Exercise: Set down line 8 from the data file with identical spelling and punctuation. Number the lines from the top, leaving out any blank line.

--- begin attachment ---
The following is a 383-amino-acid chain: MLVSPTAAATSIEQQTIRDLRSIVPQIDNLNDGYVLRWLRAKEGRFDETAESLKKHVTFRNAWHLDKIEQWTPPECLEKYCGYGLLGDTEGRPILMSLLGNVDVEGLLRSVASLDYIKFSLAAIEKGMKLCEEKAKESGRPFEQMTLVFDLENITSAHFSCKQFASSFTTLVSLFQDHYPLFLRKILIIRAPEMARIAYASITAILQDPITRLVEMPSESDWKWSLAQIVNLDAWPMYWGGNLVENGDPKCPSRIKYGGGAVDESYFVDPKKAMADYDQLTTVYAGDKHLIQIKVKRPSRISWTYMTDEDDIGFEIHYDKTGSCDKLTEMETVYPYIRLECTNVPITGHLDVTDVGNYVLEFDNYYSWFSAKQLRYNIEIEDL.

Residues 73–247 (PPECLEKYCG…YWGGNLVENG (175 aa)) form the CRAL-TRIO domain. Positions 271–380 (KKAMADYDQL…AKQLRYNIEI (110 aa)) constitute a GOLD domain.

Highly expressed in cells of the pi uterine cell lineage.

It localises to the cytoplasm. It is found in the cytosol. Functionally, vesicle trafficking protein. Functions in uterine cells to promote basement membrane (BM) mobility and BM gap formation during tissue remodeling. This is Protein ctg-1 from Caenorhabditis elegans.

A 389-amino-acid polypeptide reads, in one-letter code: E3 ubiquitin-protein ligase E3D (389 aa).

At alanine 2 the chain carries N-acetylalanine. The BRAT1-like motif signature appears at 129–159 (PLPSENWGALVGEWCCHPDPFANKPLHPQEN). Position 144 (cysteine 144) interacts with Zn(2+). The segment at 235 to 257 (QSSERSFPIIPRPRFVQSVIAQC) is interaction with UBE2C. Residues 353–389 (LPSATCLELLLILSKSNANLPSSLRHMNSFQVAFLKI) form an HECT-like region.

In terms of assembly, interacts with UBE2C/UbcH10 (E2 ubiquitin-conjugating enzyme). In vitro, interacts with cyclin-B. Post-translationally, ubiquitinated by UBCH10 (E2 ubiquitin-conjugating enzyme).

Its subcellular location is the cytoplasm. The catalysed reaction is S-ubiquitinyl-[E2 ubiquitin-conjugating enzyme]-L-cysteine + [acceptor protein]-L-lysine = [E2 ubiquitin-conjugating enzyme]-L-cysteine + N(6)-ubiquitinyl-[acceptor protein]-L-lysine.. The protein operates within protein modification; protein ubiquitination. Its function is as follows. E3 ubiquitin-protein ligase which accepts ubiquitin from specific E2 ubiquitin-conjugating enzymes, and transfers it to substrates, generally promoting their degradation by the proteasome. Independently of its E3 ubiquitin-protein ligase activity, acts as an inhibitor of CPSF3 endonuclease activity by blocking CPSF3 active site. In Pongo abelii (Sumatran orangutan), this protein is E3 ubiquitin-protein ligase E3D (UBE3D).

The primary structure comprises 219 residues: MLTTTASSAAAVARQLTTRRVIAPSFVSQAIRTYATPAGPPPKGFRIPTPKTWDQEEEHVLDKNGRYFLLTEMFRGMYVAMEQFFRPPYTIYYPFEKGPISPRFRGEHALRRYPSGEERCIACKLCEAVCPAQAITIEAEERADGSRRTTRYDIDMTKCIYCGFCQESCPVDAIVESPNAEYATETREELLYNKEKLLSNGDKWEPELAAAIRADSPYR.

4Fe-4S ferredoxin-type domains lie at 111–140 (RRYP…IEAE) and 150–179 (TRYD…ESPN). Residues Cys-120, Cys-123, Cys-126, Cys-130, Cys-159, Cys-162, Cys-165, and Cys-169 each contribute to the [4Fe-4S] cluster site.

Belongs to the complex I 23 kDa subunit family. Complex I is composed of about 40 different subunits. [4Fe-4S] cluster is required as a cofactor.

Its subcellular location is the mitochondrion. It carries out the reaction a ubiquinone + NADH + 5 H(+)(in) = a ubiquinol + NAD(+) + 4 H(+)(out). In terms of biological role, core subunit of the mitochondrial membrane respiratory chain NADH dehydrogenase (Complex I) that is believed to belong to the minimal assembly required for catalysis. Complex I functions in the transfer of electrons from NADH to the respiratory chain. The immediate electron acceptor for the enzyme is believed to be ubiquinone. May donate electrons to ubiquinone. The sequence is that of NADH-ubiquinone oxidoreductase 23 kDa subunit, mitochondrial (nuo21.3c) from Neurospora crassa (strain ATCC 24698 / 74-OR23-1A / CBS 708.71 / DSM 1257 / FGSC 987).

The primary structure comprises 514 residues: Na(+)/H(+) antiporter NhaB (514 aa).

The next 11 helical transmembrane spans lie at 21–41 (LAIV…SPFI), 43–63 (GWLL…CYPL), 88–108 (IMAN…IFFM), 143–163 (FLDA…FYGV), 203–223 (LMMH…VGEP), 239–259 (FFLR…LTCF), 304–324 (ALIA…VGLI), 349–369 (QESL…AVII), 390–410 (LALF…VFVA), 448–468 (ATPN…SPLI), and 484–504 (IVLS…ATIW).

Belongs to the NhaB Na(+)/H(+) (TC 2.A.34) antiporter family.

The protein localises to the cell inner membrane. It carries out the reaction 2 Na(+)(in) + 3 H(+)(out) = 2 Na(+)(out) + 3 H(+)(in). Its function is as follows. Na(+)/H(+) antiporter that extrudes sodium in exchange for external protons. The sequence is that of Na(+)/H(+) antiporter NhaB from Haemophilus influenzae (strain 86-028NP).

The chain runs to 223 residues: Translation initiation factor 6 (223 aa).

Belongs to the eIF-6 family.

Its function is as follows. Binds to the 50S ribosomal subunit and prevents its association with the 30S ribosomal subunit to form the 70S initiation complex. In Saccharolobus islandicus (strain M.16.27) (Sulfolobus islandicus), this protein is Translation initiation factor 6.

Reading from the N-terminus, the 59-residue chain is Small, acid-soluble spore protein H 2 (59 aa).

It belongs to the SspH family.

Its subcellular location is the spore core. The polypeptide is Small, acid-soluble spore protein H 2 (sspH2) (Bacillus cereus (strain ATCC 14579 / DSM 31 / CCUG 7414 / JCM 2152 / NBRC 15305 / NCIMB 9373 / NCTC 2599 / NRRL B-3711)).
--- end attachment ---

Its subcellular location is the cytoplasm. The catalysed reaction is S-ubiquitinyl-[E2 ubiquitin-conjugating enzyme]-L-cysteine + [acceptor protein]-L-lysine = [E2 ubiquitin-conjugating enzyme]-L-cysteine + N(6)-ubiquitinyl-[acceptor protein]-L-lysine.. The protein operates within protein modification; protein ubiquitination. Its function is as follows. E3 ubiquitin-protein ligase which accepts ubiquitin from specific E2 ubiquitin-conjugating enzymes, and transfers it to substrates, generally promoting their degradation by the proteasome. Independently of its E3 ubiquitin-protein ligase activity, acts as an inhibitor of CPSF3 endonuclease activity by blocking CPSF3 active site. In Pongo abelii (Sumatran orangutan), this protein is E3 ubiquitin-protein ligase E3D (UBE3D).